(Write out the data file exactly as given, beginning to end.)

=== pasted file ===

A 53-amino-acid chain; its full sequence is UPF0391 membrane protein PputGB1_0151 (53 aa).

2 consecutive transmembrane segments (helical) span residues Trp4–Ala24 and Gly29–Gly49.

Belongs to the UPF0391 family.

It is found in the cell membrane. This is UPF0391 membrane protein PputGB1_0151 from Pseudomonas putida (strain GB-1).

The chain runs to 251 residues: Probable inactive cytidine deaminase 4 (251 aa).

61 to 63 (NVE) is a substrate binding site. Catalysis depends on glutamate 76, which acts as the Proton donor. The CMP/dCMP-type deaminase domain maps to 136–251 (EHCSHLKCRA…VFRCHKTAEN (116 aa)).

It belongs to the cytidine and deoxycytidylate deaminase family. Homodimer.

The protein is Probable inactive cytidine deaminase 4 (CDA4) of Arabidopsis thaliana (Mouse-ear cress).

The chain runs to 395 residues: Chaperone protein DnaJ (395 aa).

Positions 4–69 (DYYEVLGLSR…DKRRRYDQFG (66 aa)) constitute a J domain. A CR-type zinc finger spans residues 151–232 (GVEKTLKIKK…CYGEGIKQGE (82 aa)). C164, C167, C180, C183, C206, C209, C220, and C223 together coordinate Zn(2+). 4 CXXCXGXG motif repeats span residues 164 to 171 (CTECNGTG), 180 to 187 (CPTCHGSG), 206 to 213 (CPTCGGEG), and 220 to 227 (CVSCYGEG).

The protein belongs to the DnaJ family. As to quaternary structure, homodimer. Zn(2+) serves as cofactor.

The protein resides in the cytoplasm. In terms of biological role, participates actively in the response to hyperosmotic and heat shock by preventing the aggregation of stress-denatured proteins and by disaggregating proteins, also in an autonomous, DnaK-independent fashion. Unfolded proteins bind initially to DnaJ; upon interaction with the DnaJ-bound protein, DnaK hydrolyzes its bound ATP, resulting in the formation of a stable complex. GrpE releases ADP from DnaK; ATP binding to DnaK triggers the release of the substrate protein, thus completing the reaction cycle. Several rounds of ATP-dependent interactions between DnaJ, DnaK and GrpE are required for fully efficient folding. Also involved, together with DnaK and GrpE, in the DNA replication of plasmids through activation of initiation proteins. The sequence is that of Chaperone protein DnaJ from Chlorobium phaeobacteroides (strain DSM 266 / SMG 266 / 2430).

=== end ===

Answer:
A 53-amino-acid chain; its full sequence is UPF0391 membrane protein PputGB1_0151 (53 aa).

2 consecutive transmembrane segments (helical) span residues Trp4–Ala24 and Gly29–Gly49.

Belongs to the UPF0391 family.

It is found in the cell membrane. This is UPF0391 membrane protein PputGB1_0151 from Pseudomonas putida (strain GB-1).

The chain runs to 251 residues: Probable inactive cytidine deaminase 4 (251 aa).

61 to 63 (NVE) is a substrate binding site. Catalysis depends on glutamate 76, which acts as the Proton donor. The CMP/dCMP-type deaminase domain maps to 136–251 (EHCSHLKCRA…VFRCHKTAEN (116 aa)).

It belongs to the cytidine and deoxycytidylate deaminase family. Homodimer.

The protein is Probable inactive cytidine deaminase 4 (CDA4) of Arabidopsis thaliana (Mouse-ear cress).

The chain runs to 395 residues: Chaperone protein DnaJ (395 aa).

Positions 4–69 (DYYEVLGLSR…DKRRRYDQFG (66 aa)) constitute a J domain. A CR-type zinc finger spans residues 151–232 (GVEKTLKIKK…CYGEGIKQGE (82 aa)). C164, C167, C180, C183, C206, C209, C220, and C223 together coordinate Zn(2+). 4 CXXCXGXG motif repeats span residues 164 to 171 (CTECNGTG), 180 to 187 (CPTCHGSG), 206 to 213 (CPTCGGEG), and 220 to 227 (CVSCYGEG).

The protein belongs to the DnaJ family. As to quaternary structure, homodimer. Zn(2+) serves as cofactor.

The protein resides in the cytoplasm. In terms of biological role, participates actively in the response to hyperosmotic and heat shock by preventing the aggregation of stress-denatured proteins and by disaggregating proteins, also in an autonomous, DnaK-independent fashion. Unfolded proteins bind initially to DnaJ; upon interaction with the DnaJ-bound protein, DnaK hydrolyzes its bound ATP, resulting in the formation of a stable complex. GrpE releases ADP from DnaK; ATP binding to DnaK triggers the release of the substrate protein, thus completing the reaction cycle. Several rounds of ATP-dependent interactions between DnaJ, DnaK and GrpE are required for fully efficient folding. Also involved, together with DnaK and GrpE, in the DNA replication of plasmids through activation of initiation proteins. The sequence is that of Chaperone protein DnaJ from Chlorobium phaeobacteroides (strain DSM 266 / SMG 266 / 2430).